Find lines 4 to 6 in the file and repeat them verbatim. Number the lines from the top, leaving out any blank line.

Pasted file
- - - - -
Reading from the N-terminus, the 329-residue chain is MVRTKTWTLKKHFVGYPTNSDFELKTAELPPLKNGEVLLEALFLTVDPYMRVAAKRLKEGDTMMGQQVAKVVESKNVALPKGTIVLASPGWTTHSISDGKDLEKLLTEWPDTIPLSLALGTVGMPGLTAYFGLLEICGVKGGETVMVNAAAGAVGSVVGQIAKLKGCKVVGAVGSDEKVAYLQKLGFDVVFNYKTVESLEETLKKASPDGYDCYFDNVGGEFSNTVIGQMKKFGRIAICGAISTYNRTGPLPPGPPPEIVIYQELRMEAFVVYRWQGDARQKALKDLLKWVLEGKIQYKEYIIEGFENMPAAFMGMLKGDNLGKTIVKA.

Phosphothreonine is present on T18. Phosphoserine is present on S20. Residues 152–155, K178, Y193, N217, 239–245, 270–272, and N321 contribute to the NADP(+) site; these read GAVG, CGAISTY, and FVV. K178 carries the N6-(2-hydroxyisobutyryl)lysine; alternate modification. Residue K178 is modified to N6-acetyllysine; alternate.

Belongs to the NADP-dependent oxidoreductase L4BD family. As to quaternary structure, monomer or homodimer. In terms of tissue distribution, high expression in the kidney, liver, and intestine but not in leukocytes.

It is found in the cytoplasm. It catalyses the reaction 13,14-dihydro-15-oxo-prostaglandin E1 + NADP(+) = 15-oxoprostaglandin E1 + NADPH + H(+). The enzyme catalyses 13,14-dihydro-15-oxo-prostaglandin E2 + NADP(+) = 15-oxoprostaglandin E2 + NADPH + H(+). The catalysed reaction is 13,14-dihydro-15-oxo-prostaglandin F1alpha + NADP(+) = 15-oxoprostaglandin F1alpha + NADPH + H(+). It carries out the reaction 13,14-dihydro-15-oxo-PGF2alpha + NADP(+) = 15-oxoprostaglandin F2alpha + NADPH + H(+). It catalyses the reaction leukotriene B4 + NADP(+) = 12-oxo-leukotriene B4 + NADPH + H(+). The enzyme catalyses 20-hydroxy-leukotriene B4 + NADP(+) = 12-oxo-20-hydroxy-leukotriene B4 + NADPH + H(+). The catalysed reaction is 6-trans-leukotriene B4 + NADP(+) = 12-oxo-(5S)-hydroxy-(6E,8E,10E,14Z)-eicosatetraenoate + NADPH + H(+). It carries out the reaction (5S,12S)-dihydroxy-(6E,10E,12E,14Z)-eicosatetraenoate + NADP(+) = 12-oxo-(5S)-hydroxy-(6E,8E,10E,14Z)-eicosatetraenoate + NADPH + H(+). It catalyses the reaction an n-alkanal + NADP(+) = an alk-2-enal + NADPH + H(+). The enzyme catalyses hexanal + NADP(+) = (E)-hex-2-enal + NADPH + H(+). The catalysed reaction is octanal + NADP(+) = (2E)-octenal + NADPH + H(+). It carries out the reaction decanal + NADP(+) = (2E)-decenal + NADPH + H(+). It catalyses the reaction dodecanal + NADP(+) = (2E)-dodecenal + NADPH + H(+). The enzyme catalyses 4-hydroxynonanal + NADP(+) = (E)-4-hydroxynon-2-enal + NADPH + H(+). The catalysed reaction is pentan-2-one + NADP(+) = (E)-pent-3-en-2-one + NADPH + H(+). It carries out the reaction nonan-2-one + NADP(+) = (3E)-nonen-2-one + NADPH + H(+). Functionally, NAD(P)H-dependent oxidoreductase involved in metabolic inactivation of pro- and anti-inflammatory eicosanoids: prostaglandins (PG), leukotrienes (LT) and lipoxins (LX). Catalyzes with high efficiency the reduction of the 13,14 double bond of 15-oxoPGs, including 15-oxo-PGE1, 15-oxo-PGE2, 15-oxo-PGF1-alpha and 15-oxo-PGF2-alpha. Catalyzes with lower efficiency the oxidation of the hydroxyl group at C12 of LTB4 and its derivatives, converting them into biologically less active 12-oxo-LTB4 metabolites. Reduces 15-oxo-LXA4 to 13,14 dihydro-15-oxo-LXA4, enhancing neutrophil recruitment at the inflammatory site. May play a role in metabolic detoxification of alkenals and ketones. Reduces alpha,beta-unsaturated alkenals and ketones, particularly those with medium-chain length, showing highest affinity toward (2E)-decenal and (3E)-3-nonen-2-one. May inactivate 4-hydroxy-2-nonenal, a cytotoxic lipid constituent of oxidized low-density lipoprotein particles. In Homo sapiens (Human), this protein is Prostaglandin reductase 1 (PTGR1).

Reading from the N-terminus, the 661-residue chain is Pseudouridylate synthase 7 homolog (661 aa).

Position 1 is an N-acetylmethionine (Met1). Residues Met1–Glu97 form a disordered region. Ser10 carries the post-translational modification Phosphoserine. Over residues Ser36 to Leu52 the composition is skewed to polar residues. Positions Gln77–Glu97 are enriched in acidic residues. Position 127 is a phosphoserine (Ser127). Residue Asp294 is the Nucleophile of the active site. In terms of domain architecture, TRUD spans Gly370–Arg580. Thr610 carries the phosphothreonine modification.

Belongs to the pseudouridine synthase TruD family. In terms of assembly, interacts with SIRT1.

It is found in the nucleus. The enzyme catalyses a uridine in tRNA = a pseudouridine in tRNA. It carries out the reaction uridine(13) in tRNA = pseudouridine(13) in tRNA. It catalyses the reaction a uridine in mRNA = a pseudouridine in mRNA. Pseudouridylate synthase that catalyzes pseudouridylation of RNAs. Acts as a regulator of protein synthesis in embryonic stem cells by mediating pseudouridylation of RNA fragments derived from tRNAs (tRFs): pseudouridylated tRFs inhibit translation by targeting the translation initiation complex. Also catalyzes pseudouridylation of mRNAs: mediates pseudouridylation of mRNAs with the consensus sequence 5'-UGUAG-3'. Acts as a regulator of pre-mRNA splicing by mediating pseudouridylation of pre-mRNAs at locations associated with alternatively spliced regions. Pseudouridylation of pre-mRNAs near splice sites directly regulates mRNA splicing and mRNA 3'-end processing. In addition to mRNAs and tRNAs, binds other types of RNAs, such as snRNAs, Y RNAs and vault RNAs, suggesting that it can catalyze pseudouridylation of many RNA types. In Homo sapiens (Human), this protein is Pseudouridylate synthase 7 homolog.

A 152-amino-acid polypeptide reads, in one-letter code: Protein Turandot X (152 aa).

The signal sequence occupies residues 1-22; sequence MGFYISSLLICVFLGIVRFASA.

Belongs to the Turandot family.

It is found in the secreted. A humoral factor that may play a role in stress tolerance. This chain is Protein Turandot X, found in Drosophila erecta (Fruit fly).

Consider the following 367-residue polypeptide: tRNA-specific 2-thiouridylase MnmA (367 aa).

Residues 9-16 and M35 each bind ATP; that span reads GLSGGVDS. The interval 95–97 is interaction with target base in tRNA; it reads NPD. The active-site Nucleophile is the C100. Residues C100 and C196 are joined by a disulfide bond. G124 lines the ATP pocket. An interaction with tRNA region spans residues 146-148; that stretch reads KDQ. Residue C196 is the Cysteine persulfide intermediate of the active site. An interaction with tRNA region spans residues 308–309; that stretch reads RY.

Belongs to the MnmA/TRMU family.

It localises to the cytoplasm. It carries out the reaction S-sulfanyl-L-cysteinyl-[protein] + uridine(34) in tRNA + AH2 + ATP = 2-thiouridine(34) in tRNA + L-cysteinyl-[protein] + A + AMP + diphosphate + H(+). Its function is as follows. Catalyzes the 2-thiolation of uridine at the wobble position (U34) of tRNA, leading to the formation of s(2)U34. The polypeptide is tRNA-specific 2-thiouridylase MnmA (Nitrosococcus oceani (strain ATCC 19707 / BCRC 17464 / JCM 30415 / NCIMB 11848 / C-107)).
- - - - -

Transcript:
It is found in the cytoplasm. It catalyses the reaction 13,14-dihydro-15-oxo-prostaglandin E1 + NADP(+) = 15-oxoprostaglandin E1 + NADPH + H(+). The enzyme catalyses 13,14-dihydro-15-oxo-prostaglandin E2 + NADP(+) = 15-oxoprostaglandin E2 + NADPH + H(+). The catalysed reaction is 13,14-dihydro-15-oxo-prostaglandin F1alpha + NADP(+) = 15-oxoprostaglandin F1alpha + NADPH + H(+). It carries out the reaction 13,14-dihydro-15-oxo-PGF2alpha + NADP(+) = 15-oxoprostaglandin F2alpha + NADPH + H(+). It catalyses the reaction leukotriene B4 + NADP(+) = 12-oxo-leukotriene B4 + NADPH + H(+). The enzyme catalyses 20-hydroxy-leukotriene B4 + NADP(+) = 12-oxo-20-hydroxy-leukotriene B4 + NADPH + H(+). The catalysed reaction is 6-trans-leukotriene B4 + NADP(+) = 12-oxo-(5S)-hydroxy-(6E,8E,10E,14Z)-eicosatetraenoate + NADPH + H(+). It carries out the reaction (5S,12S)-dihydroxy-(6E,10E,12E,14Z)-eicosatetraenoate + NADP(+) = 12-oxo-(5S)-hydroxy-(6E,8E,10E,14Z)-eicosatetraenoate + NADPH + H(+). It catalyses the reaction an n-alkanal + NADP(+) = an alk-2-enal + NADPH + H(+). The enzyme catalyses hexanal + NADP(+) = (E)-hex-2-enal + NADPH + H(+). The catalysed reaction is octanal + NADP(+) = (2E)-octenal + NADPH + H(+). It carries out the reaction decanal + NADP(+) = (2E)-decenal + NADPH + H(+). It catalyses the reaction dodecanal + NADP(+) = (2E)-dodecenal + NADPH + H(+). The enzyme catalyses 4-hydroxynonanal + NADP(+) = (E)-4-hydroxynon-2-enal + NADPH + H(+). The catalysed reaction is pentan-2-one + NADP(+) = (E)-pent-3-en-2-one + NADPH + H(+). It carries out the reaction nonan-2-one + NADP(+) = (3E)-nonen-2-one + NADPH + H(+). Functionally, NAD(P)H-dependent oxidoreductase involved in metabolic inactivation of pro- and anti-inflammatory eicosanoids: prostaglandins (PG), leukotrienes (LT) and lipoxins (LX). Catalyzes with high efficiency the reduction of the 13,14 double bond of 15-oxoPGs, including 15-oxo-PGE1, 15-oxo-PGE2, 15-oxo-PGF1-alpha and 15-oxo-PGF2-alpha. Catalyzes with lower efficiency the oxidation of the hydroxyl group at C12 of LTB4 and its derivatives, converting them into biologically less active 12-oxo-LTB4 metabolites. Reduces 15-oxo-LXA4 to 13,14 dihydro-15-oxo-LXA4, enhancing neutrophil recruitment at the inflammatory site. May play a role in metabolic detoxification of alkenals and ketones. Reduces alpha,beta-unsaturated alkenals and ketones, particularly those with medium-chain length, showing highest affinity toward (2E)-decenal and (3E)-3-nonen-2-one. May inactivate 4-hydroxy-2-nonenal, a cytotoxic lipid constituent of oxidized low-density lipoprotein particles. In Homo sapiens (Human), this protein is Prostaglandin reductase 1 (PTGR1).

Reading from the N-terminus, the 661-residue chain is Pseudouridylate synthase 7 homolog (661 aa).

Position 1 is an N-acetylmethionine (Met1). Residues Met1–Glu97 form a disordered region. Ser10 carries the post-translational modification Phosphoserine. Over residues Ser36 to Leu52 the composition is skewed to polar residues. Positions Gln77–Glu97 are enriched in acidic residues. Position 127 is a phosphoserine (Ser127). Residue Asp294 is the Nucleophile of the active site. In terms of domain architecture, TRUD spans Gly370–Arg580. Thr610 carries the phosphothreonine modification.